The cost-benefit analysis of composting kitchen scraps for a personal garden can be discouraging—but when the process and payoffs of recycling organic waste are scaled up to the size of a small farm, such as Red Gate Ranch in Red Bluff, coffee grounds are as good as gold.
Red Gate Ranch formed in 2012, originally focusing on livestock—goat, lamb, pig and cattle. In the early years, co-owners Heather Austin and her husband experimented with composting for their personal garden and the ranch, but struggled to ideally integrate the process into their home or business.
After years of attending conferences on organic growing and biodynamics and learning from local farmers and the late, noted organic grower Amigo Bob Cantisano, Red Gate Ranch switched the majority of their efforts from livestock to farming in 2018.
At this time, for Austin, composting went from experimental to essential.
“Compost is the base,” Austin says. “It’s the one thing we wouldn’t farm without.”
Essentially, a fast-forward for decomposition, composting is the breaking down of organic materials—such as plant material or food scraps—into a nutrient-dense fertilizer that farmers often refer to as “black gold.”
Now, though they still raise pig and cattle on Red Gate Ranch’s 110 acres, Austin’s role as Operations Manager focuses on the ranch’s 1.7 acre farm geared towards market gardening—vegetables and herbs for sale in Farmers’ Markets and CSAs.
Growing year-round, the farm produces crops such as tomatoes, melons, peppers, cauliflower, oregano and greens, including arugula, kale and baby Swiss chard.
Yet, regardless of the crop grown, Austin says a harvest almost always leaves the farm with rows of plants that need to be removed to make way for the next crop.
“A broccoli plant is a huge plant,” Austin says. “They’re these giant plants and you get one head of broccoli, normally, and then you have the entire plant mass. Where does that go?”
With a 60-foot row capable of housing close to 120 broccoli plants, the farm’s spent plants amount to quite a bit of organic byproduct created to bring the produce to market.
Handled as waste, farmers could pay to have the plant mass hauled away or simply burn it, but Austin treats it almost as a second crop. Not one that will reach market directly—but indirectly—in future seasons.
“It makes sense to use the water where it falls,” Austin says, “and I have all this plant material—let’s make use of it in our surroundings.”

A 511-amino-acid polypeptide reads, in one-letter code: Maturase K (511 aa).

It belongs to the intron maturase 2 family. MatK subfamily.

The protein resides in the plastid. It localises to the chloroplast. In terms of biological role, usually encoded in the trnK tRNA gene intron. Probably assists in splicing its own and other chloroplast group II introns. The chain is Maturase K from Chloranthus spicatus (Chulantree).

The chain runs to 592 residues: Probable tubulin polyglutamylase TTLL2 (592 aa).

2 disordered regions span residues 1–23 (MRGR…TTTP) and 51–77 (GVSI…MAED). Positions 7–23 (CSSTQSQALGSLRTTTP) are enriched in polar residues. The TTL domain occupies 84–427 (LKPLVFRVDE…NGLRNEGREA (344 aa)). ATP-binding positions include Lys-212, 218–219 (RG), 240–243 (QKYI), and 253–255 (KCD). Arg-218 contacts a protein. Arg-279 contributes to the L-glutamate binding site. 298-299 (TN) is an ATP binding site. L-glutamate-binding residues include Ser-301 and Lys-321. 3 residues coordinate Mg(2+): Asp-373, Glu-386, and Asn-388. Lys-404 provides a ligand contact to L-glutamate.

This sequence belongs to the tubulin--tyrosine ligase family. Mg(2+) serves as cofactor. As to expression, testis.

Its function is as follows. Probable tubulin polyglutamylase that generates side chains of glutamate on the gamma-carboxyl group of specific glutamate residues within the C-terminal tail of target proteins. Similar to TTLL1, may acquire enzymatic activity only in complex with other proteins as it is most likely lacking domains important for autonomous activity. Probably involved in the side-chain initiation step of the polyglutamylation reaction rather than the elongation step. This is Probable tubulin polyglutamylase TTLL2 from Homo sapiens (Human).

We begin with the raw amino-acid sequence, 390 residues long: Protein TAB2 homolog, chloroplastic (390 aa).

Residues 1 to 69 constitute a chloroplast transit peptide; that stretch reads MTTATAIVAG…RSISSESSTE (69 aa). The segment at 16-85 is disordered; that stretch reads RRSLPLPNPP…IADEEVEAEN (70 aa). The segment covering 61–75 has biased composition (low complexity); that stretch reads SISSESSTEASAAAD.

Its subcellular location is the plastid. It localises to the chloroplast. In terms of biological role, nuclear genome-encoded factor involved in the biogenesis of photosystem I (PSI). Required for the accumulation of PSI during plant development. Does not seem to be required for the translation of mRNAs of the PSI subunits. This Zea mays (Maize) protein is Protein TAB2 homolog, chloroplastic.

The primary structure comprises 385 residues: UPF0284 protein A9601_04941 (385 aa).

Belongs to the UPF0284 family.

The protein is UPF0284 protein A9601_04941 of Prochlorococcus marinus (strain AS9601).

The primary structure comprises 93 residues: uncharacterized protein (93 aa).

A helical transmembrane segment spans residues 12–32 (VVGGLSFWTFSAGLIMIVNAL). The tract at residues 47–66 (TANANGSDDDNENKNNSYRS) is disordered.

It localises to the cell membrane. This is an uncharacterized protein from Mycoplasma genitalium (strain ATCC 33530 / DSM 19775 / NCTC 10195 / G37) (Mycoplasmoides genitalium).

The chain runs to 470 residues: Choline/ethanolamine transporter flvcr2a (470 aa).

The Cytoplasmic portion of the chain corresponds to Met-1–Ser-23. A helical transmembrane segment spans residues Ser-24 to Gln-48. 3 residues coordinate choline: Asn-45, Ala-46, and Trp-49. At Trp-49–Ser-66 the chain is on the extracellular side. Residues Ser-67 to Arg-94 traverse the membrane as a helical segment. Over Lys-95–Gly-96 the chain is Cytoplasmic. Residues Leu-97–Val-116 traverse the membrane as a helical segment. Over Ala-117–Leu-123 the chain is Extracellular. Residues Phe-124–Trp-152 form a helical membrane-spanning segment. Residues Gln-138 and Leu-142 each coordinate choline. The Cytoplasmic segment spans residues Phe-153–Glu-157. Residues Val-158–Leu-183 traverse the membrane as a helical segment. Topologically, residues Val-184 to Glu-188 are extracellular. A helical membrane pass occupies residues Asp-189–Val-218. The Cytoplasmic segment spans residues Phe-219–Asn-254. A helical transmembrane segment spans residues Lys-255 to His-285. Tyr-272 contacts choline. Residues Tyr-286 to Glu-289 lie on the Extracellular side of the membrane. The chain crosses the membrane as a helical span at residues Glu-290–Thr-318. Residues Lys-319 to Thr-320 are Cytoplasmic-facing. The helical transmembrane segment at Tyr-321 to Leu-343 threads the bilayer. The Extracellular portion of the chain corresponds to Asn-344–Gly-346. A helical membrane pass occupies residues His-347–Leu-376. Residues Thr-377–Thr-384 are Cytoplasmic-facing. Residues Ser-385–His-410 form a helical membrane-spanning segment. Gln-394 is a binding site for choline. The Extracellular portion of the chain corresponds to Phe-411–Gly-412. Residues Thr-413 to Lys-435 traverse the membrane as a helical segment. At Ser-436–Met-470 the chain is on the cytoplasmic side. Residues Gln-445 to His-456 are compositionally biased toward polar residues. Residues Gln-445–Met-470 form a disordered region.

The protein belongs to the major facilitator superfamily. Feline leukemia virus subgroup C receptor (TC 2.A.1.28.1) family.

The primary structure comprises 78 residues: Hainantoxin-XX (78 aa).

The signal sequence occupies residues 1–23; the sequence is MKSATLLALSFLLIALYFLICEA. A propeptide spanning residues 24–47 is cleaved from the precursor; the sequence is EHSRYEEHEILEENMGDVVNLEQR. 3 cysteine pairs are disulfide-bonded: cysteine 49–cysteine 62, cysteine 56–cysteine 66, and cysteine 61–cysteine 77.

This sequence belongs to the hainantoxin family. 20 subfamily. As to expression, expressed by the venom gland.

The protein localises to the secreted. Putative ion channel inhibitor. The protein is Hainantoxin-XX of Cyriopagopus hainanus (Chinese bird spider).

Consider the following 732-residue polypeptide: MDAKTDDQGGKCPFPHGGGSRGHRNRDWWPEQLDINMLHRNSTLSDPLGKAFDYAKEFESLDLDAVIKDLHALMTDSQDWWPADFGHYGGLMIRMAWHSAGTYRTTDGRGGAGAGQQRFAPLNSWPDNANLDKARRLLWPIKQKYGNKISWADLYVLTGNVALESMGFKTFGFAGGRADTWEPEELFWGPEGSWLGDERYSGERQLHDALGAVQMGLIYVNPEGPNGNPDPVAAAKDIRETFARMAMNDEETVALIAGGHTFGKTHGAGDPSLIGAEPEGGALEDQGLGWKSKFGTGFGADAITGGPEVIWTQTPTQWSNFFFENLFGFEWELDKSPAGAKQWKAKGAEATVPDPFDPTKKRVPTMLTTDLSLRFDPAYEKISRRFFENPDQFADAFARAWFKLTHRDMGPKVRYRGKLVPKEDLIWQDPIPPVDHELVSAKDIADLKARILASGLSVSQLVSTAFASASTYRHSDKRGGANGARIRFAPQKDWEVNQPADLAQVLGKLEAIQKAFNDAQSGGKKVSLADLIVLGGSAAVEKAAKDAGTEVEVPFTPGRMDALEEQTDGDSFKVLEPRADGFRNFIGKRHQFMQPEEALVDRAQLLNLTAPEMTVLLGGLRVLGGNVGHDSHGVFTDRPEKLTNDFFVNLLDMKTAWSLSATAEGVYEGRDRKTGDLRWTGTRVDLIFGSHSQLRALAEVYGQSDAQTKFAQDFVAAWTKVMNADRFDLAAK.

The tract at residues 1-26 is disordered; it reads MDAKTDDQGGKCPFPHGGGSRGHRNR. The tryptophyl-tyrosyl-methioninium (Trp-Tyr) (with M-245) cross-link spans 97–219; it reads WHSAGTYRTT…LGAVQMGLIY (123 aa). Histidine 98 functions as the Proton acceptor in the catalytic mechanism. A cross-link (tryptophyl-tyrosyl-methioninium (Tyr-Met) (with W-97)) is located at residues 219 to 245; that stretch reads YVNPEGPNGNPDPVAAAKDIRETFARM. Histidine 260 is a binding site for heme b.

After harvest, Austin’s team gathers up the plant biomass, adds water and straw, and churns it over time. Working with a soil scientist, the decomposition is monitored and adjusted, dialing in on the soon-to-be fertilizer’s ideal micronutrient combination.
“Why do we take these things that can be assets and turn them into liabilities?” Austin asks. “Let’s take this matter and turn it into miracle dust that makes everything grow.”
This year, Austin says she’ll buy hardly any compost from outside sources, cutting the farm’s expenses. However, the real benefits of composting are more rooted in the soil.
Adding organic material to the soil adds vital nutrients and creates a better soil texture for growing roots. And, when used as a mulch, compost also suppresses weeds and acts as a barrier against evaporation.
The result is better soil fertility with increased moisture retention for more resilient plants feeding off just the right micronutrients.
These days, Austin says she still adds some of her personal kitchen scraps—and the heaping piles of coffee grounds farmers create—to the farm’s compost pile. Though it’s a small portion compared to the biomass created by the farm, every bit of “black gold” is valuable.
Similarly, one household may produce a small bit of organic waste, but when added to all the households in the county, the community is sitting on a gold mine.
“If you can keep all that food waste, compost it, and it can go back into the community,” Austin says, “it can be turned into something beneficial for the community.”
By gathering a county’s food waste, diverting it from landfills, and composting it into fertilizer, a community can recycle organic waste to support local farms and help feed themselves and their neighbors.
Not bad for some used coffee grounds.
For more information on SB 1383 and how it will affect Tehama County residents, visit www.tehamacountylandfill.com. This article was funded by a grant from CalRecycle.